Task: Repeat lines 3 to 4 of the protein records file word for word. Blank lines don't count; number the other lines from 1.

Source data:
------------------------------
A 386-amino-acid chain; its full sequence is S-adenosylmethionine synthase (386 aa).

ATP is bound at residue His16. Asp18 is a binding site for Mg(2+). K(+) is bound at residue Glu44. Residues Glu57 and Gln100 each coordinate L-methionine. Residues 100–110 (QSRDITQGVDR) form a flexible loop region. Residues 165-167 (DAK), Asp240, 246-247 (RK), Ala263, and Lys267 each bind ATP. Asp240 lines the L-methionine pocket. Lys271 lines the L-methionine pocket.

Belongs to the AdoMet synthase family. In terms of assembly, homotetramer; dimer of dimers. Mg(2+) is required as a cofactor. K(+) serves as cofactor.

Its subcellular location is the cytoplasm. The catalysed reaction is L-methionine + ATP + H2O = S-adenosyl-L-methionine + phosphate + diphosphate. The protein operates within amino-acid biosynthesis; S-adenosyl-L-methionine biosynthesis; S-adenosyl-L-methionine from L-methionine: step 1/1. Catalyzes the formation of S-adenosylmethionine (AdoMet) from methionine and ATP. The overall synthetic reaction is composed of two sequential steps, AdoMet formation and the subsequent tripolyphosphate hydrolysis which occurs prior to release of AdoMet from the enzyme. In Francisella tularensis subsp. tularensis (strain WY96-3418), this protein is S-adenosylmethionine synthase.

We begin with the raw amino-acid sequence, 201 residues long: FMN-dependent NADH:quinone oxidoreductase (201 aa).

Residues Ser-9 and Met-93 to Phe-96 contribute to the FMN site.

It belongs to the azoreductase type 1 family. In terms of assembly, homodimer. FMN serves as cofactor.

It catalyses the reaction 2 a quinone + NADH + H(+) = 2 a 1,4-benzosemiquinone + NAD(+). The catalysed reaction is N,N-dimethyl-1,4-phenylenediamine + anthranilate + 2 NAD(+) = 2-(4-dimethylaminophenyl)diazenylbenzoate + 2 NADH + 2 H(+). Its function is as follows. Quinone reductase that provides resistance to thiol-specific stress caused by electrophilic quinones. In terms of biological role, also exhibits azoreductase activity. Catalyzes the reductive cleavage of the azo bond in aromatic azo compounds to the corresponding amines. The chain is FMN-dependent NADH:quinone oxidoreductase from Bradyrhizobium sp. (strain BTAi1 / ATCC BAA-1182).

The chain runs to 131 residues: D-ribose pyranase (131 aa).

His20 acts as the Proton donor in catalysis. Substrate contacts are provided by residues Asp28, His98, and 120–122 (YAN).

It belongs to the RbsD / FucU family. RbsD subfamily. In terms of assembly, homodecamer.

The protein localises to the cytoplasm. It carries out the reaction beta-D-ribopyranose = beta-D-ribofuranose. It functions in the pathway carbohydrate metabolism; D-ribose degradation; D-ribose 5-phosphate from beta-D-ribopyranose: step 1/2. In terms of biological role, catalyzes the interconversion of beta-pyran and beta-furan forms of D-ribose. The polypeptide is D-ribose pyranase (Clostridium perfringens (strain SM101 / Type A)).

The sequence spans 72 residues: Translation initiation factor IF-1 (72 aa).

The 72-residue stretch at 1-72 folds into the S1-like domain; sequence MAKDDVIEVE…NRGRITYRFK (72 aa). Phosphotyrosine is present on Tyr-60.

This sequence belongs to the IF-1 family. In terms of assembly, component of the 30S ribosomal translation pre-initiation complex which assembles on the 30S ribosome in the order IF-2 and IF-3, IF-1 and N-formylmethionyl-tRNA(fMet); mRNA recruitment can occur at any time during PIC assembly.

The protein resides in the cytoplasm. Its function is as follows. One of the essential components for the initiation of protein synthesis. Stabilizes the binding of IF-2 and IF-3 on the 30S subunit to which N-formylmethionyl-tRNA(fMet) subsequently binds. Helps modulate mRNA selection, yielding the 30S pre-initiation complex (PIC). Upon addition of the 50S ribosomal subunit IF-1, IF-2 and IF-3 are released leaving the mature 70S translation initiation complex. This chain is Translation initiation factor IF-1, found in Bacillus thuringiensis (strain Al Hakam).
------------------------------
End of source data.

Belongs to the AdoMet synthase family. In terms of assembly, homotetramer; dimer of dimers. Mg(2+) is required as a cofactor. K(+) serves as cofactor.

Its subcellular location is the cytoplasm. The catalysed reaction is L-methionine + ATP + H2O = S-adenosyl-L-methionine + phosphate + diphosphate. The protein operates within amino-acid biosynthesis; S-adenosyl-L-methionine biosynthesis; S-adenosyl-L-methionine from L-methionine: step 1/1. Catalyzes the formation of S-adenosylmethionine (AdoMet) from methionine and ATP. The overall synthetic reaction is composed of two sequential steps, AdoMet formation and the subsequent tripolyphosphate hydrolysis which occurs prior to release of AdoMet from the enzyme. In Francisella tularensis subsp. tularensis (strain WY96-3418), this protein is S-adenosylmethionine synthase.